I don't normally see the "currently" verbiage anymore; I think it appeared often in the past because we were one of the first Stack Exchanges to go into beta and for a long time we didn't have moderators or any real consensus about what the scope was supposed to be. (And even when we did get moderators, most of us pro-tems were initially gun-shy because we were pro-tem, not elected).
So, really, you shouldn't see the word "currently", at least not in a new or recent context. If something is off topic, it's off topic. There aren't any deliberate plans to change the scope any time soon.
You asked what determines the scope. Our scope, and the scope of most SE sites, is a product of several different factors:
- The initial Area 51 definition;
- Various debates, shakedowns, and filibusters from the beta period;
- Precedent-setting questions that crystallized previously-ambiguous subject areas;
- Ongoing flags, close/reopen votes, and meta discussions (to a lesser extent).
The scope is by no means arbitrary - it's specifically chosen with the stated aim of attracting and retaining professionals or at least serious enthusiasts. And while we don't need to be reminded that we don't always succeed in that goal, we still have to try our best, and that means (a) having questions that are actually interesting to those with knowledge and experience, and (b) not allowing those questions to be buried by other low-quality or off-topic questions.
At the same time, the non-mention of a particular subject doesn't mean anything, positive or negative. If it's not mentioned in the FAQ, then maybe it's so blatantly off-topic that nobody thought it was worth mentioning, or maybe it's a perfect topic for the site but just one that nobody thought to ask yet.
So, is the scope up to discussion? Yes, but the bar for expanding it is a very high one to meet. There has to be clear evidence or at least a very convincing argument that the subject is:
- Of interest to culinary professionals or enthusiasts, and within their domain of expertise;
- Uniquely of interest to culinary professionals or enthusiasts (i.e. it is not a topic of general interest that could be discussed anywhere);
- Objective to at least some degree, i.e. the answers should be verifiable either with facts and references or with direct testing and a well-defined end result.
Everything that's been declared explicitly off-topic is seriously deficient in at least one of the above areas:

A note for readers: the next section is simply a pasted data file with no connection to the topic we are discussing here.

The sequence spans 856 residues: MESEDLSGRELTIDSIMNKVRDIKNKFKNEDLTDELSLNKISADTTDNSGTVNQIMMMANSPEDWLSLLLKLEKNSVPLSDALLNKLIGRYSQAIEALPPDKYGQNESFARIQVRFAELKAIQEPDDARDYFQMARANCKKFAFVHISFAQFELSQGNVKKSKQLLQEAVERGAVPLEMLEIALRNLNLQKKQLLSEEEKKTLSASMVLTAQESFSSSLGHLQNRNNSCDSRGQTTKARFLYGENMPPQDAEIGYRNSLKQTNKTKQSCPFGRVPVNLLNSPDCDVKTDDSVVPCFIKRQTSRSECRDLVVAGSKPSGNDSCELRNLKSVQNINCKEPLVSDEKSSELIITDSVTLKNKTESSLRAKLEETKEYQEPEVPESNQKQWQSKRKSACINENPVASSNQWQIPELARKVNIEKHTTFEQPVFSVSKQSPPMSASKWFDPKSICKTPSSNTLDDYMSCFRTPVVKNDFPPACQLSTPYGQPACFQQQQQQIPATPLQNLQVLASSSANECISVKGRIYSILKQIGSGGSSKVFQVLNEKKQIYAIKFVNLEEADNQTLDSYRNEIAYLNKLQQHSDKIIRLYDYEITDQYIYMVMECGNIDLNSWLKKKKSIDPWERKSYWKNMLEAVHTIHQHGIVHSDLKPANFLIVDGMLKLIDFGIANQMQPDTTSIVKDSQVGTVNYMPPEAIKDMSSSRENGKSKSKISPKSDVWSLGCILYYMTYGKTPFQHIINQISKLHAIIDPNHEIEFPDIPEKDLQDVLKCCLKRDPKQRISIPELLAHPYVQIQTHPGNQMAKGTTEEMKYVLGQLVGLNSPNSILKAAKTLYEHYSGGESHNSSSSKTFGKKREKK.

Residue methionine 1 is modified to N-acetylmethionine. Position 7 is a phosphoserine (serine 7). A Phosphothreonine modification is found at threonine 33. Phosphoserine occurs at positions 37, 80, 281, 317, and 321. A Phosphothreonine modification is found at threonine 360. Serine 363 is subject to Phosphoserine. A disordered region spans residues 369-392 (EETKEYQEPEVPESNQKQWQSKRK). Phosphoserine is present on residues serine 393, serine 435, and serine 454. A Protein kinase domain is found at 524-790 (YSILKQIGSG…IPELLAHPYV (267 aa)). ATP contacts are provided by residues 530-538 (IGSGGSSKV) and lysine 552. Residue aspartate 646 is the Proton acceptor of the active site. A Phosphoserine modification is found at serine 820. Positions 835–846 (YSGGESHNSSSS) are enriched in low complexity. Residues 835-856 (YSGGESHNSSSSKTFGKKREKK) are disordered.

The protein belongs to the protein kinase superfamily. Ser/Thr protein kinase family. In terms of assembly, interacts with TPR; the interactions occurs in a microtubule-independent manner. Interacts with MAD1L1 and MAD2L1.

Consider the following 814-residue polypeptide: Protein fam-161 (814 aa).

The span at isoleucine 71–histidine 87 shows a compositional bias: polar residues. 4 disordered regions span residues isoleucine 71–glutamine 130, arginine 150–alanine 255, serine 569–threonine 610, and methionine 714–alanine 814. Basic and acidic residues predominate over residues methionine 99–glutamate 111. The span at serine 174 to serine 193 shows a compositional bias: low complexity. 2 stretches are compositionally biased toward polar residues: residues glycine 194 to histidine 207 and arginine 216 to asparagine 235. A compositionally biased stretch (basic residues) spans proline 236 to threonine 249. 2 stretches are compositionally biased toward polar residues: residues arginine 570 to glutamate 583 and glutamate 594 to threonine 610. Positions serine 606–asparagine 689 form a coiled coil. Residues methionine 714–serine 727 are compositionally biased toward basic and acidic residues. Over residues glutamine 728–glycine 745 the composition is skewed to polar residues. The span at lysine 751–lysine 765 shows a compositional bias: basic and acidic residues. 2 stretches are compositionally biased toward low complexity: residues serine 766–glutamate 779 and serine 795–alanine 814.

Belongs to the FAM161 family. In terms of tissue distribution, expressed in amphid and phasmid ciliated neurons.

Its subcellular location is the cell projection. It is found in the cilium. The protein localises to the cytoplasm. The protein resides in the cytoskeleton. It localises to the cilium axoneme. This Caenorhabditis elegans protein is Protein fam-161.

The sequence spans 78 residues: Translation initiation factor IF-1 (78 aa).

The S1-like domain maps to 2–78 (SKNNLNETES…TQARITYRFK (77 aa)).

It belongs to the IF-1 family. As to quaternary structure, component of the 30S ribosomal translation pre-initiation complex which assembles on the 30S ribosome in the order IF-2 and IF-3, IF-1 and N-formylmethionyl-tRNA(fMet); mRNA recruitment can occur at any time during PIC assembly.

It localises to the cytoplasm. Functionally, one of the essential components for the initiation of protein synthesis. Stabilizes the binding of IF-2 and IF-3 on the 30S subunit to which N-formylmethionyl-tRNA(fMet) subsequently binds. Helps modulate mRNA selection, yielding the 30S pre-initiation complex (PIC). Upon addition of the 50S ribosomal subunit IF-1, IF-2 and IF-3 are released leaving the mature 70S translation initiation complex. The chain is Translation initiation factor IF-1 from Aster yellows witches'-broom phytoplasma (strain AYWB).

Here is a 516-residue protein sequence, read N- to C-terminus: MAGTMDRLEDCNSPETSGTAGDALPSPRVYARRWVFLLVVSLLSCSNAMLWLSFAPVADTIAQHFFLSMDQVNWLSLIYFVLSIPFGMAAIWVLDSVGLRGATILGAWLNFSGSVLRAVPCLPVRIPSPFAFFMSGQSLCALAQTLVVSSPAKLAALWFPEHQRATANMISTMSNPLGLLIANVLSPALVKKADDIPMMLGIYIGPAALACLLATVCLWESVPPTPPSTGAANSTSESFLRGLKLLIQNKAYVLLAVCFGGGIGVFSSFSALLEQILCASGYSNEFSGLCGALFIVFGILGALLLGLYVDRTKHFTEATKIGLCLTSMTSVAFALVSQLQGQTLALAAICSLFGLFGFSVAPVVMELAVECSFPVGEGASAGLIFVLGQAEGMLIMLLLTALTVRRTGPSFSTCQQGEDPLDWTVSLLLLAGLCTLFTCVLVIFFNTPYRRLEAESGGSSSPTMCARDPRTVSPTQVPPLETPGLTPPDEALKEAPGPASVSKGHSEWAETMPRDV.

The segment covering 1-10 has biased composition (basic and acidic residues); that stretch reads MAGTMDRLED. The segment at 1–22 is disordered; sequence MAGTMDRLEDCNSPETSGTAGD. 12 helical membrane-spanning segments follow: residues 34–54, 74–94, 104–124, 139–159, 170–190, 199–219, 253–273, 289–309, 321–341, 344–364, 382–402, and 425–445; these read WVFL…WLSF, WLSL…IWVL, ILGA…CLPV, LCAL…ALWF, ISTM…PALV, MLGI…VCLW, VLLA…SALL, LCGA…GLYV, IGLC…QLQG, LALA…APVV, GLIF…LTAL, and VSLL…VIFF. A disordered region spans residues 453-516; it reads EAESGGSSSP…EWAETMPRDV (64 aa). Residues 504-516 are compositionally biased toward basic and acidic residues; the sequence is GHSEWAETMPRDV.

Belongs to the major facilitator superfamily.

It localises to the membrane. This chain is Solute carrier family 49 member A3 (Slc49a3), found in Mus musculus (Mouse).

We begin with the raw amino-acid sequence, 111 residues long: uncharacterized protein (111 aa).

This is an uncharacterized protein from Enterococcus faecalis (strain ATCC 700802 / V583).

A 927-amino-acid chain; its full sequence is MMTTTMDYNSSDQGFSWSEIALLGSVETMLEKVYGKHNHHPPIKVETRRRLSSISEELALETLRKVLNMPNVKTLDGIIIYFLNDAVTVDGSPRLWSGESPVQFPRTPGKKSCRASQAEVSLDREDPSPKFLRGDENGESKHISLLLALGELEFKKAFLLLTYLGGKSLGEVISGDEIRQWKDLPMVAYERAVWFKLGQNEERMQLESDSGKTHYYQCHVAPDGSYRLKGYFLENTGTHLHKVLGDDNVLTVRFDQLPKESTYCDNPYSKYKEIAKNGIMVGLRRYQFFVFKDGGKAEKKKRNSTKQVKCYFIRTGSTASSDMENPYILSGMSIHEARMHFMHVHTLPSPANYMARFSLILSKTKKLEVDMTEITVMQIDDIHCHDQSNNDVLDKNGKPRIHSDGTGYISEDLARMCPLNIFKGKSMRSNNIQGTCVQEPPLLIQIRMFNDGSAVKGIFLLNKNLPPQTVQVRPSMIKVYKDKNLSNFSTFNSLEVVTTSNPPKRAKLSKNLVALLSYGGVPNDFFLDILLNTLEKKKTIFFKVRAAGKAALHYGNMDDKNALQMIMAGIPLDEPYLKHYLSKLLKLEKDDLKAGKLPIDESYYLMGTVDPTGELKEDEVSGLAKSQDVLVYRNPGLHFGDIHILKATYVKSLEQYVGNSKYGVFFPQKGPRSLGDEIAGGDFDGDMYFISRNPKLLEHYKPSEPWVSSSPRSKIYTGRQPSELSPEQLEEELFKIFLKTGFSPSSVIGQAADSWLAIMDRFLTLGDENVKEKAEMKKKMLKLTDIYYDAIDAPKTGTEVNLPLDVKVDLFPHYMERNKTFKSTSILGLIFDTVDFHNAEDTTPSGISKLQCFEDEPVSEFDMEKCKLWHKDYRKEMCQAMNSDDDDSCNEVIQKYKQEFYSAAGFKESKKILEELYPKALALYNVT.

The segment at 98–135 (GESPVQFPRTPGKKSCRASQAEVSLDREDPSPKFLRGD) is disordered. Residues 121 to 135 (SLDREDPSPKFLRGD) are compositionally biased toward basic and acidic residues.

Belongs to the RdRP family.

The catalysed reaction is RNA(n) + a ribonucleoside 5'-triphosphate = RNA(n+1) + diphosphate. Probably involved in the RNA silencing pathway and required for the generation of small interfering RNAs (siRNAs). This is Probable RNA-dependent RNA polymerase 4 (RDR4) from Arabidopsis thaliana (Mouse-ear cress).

Recipe swaps are too open-ended, never have a clearly-defined end result and can be answered by virtually anyone regardless of culinary experience;
Health and nutrition topics are the domain of dietitians; chefs will have some knowledge of this but only in an applied sense, i.e. creating menus or customizing dishes to meet specific nutritional requirements.
Career advice questions have proven to be a disaster on every site they've been tested on; mostly they revolve around the same tired old topics ("Should I go to work or stay in school?" / "I'm in over my head, what do I do!?" / "Don't you just hate co-workers?") and it goes without saying that answers are invariably impossible to rate or verify by any objective criteria.
Brewing/winemaking is a great topic for Q&A, it's just not normally in the domain of a chef. Besides, the topic already has another home on Stack Exchange.
At this point, I think it's quite unlikely that you'll be able to convince an influential majority of the community that any of those topics are worth having here, but that's not to say we're unwilling to listen to a reasoned argument. For example, culinary-uses questions were sort of a compromise on the subject of recipe requests. Additionally, while the typical shopping question (recommendation) is off-topic everywhere on the network, certain formations of the question are allowed. So we do listen, and react, and collaborate, but we do so guardedly, with a generous helping of skepticism.
If there's a more specific aspect of the scope you wish to discuss, feel free to do so directly; no need to beat around the bush. It's extremely rare for anyone to get punished or mocked for presenting an issue tactfully; the worst that can happen is a status-declined.